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Artificial Reefs, Real Diversity

by Liz Clift

I was in middle school when Titanic hit movie theaters. The RMS Titanic, which sank in April 1912, rests more than two miles below the surface of the water, off the coast of Newfoundland. And while the footage in the early scenes of the movie showing a submerged ship turned artificial reef are largely recreated, it provides a general idea of what the shipwreck reef actually looks like (note, the linked video is also clearly manipulated with ghostly figures to tug those heartstrings).

Bow of Titanic, NOAA 2004

But as an aspiring marine biologist getting my feet wet (very literally) with freshwater ecology, I loved the idea of other animals reclaiming our wreckage—an idea which was gaining traction in restoration projects.

In the pond near my parents’ house, a dumped Christmas tree was an ideal spot to catch minnows (or sometimes young bluegill) and baby turtles. Although the Christmas tree in that pond was simply dumped—probably because a neighbor missed the cutoff for the city collecting Christmas trees—using people’s Christmas trees to create artificial reefs is something that fisheries program managers actually do. Beginning in 1992, at Lake Havasu in Western Arizona, a large habitat recovery program began to use discarded Christmas trees to create habitat* for young fish. Over the course of a decade, 875 acres of artificial reefs were created from cinderblocks, PVC pipe, concrete sewer pipe, and Christmas trees.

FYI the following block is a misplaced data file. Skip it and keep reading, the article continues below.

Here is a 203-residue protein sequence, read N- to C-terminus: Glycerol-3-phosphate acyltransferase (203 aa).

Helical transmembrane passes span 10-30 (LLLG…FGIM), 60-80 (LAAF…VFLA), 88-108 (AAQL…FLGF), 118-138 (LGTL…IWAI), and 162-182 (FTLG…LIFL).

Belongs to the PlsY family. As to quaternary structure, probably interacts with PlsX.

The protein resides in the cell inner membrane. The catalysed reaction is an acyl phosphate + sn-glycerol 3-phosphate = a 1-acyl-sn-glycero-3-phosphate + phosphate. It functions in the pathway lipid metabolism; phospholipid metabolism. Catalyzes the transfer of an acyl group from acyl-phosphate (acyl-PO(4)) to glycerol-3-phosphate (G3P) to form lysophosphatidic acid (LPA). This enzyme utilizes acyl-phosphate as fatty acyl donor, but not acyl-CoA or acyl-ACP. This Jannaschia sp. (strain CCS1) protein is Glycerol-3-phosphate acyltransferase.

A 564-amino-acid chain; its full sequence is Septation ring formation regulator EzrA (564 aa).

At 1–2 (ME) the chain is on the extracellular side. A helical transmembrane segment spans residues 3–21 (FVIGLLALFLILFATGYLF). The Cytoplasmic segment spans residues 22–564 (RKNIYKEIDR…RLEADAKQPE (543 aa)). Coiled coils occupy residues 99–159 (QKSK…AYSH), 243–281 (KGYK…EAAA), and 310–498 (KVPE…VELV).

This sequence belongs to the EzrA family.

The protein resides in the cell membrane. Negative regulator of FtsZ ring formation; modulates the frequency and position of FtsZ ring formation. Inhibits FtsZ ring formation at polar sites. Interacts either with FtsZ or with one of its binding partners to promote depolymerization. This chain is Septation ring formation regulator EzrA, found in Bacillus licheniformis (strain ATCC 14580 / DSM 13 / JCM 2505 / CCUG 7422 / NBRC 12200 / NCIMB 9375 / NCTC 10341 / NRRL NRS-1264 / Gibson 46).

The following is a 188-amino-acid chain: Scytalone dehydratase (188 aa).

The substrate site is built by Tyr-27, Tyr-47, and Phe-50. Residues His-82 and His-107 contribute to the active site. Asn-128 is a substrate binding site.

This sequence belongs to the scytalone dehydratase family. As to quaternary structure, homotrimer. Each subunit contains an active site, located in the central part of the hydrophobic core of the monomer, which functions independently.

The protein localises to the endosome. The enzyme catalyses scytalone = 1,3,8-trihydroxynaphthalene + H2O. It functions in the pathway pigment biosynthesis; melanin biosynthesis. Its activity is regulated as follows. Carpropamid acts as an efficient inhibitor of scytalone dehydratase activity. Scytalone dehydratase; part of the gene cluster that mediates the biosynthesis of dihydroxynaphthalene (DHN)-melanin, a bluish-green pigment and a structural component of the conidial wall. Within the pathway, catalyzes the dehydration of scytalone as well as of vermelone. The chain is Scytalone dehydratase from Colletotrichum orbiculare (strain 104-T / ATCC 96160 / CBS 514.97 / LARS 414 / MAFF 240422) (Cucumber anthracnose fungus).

And the results were astounding. When the project started, divers monitoring these artificial reefs could “count all the fish at any spot on their fingers.” But, as time passed, these artificial reefs developed into sustaining habitat, a place for fish to spawn, breed, and grow to maturity. And sure enough, as the fish populations grew, so did the artificial reefs popularity as a local fishing destination.